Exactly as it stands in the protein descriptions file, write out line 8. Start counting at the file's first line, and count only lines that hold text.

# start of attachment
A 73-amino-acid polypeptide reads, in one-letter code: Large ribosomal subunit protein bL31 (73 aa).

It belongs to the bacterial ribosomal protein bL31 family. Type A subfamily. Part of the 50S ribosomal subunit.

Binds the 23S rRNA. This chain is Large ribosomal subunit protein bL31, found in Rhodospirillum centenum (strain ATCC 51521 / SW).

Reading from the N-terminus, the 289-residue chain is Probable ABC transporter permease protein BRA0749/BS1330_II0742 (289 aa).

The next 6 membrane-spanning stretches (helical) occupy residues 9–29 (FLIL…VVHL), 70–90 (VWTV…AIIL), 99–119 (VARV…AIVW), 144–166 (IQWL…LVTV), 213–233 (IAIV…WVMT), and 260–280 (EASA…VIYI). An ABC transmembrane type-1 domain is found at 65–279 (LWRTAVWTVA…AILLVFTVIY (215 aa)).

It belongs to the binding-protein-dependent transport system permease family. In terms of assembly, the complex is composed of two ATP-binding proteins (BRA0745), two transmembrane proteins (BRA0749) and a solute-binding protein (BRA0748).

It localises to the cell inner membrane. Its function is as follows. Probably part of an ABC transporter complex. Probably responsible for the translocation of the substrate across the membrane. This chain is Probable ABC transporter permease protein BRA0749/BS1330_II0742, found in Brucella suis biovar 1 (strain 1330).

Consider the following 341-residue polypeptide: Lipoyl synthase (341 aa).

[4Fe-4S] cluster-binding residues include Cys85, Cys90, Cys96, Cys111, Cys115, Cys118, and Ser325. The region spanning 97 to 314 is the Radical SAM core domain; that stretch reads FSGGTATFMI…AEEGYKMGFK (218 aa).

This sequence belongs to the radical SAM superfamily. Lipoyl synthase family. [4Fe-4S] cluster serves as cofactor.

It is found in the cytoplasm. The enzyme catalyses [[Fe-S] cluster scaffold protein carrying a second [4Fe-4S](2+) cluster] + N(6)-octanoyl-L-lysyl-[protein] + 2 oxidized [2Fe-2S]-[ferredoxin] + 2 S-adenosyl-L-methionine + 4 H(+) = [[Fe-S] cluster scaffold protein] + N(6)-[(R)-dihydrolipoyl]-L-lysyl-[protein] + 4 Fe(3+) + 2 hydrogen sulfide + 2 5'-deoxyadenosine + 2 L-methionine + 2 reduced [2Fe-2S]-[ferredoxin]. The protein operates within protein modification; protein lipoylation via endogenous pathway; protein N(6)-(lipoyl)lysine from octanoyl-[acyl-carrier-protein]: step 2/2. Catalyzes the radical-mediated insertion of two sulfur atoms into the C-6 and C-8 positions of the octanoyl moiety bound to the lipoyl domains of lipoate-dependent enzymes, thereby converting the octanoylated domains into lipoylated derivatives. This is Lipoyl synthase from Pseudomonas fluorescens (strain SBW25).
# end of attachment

Consider the following 341-residue polypeptide: Lipoyl synthase (341 aa).